Clouded Agaric - Clitocybe nebularis
Family - Tricholomataceae
Also known as - Clouded Funnel, Clouded Funnel Cap
A very common saprobic fungi in Britain and Ireland often found growing from August to early December as "fairy rings" in coniferous forests, it will also be found in deciduous woods and hedgerows. Also found in parts of North America and in most parts of mainland Europe. Growing on a stem 2–3cm (0.8–1.2in) in diameter and with a swollen base to around 6–13cm (2.5–5.0in) tall, the cap is somewhere between 6 and 25cm (2.4–10.0in) in diameter, convex or conical in its early stages, it flattens out becoming concave or funnel–shaped with a wavy margin, grey in colour fading to white towards the edge, often with a cloud like pattern in the central region, taking over a month to reach its final size. The adnate gills are initially white becoming a pale cream with age.
"Fairy rings", are believed by some to be a portal between the fairy world and the human world. In reality it is a growth pattern from the way the mycelium grows underground from a central point, spreading outwards searching for more nutrients. As new fruiting bodies are produced over time the "ring" expands outwards.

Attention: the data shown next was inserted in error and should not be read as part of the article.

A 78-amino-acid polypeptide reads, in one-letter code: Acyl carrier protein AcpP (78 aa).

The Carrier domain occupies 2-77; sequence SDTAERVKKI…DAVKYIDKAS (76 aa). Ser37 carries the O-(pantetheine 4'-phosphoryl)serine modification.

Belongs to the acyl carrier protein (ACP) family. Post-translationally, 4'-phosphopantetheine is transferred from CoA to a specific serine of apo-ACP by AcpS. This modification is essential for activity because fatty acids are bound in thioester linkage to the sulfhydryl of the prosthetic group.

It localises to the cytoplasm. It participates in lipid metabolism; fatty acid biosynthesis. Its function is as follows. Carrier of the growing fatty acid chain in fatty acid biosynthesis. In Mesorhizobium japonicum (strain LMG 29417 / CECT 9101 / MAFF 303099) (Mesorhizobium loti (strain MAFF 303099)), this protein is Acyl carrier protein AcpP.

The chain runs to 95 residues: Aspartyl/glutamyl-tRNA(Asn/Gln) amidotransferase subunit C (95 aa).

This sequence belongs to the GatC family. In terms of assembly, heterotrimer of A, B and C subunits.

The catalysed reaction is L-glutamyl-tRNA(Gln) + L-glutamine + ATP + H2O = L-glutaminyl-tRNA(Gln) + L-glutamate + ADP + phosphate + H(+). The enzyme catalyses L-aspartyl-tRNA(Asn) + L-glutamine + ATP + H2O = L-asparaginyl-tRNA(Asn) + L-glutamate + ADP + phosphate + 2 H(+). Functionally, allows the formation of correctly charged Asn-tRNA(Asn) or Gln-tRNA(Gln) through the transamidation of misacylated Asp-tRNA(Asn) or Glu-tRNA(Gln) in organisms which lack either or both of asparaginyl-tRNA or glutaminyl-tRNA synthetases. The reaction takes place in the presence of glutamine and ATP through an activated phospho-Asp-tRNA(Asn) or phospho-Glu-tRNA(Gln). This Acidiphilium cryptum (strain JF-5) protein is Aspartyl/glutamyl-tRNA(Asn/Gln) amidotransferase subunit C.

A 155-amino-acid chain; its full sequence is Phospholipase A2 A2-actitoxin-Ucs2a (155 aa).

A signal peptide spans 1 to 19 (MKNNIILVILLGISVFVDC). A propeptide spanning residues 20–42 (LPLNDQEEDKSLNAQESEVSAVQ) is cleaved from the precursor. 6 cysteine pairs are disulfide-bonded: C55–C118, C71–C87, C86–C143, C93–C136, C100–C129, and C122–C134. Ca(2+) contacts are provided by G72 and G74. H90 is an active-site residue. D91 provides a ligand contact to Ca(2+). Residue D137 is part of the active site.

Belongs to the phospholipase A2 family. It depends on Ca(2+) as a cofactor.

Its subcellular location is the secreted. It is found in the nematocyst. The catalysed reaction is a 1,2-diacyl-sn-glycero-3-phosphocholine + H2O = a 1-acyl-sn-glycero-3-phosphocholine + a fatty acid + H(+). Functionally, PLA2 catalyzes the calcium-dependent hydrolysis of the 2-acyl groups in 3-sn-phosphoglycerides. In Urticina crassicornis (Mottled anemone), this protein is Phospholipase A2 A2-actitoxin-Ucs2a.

FBCP do not advise or recommend that Clouded Agaric – Clitocybe nebularis is eaten or used as an herbal remedy. The Clouded Agaric has in the past been regarded as edible, however it is now widely reported as toxic with some people reacting very badly to this fungi. It apparently has a sweet smell reminiscent of Turnip. Some describe it as foul smelling or rancid.
Clitocybe nebularis was first described in 1789 by August Batsch as Agaricus nebularis, it was reclassified as C. nebularis in 1871 Paul Kummer where it is now the type species of the genus Clitocybe. Similar to the Wood Blewit Lepista nuda but his species has pale lilac sinuate gills. Clouded Agaric may be parasitised by a rare pink–gilled mushroom, the Piggyback Rosegill – Volvariella surrecta
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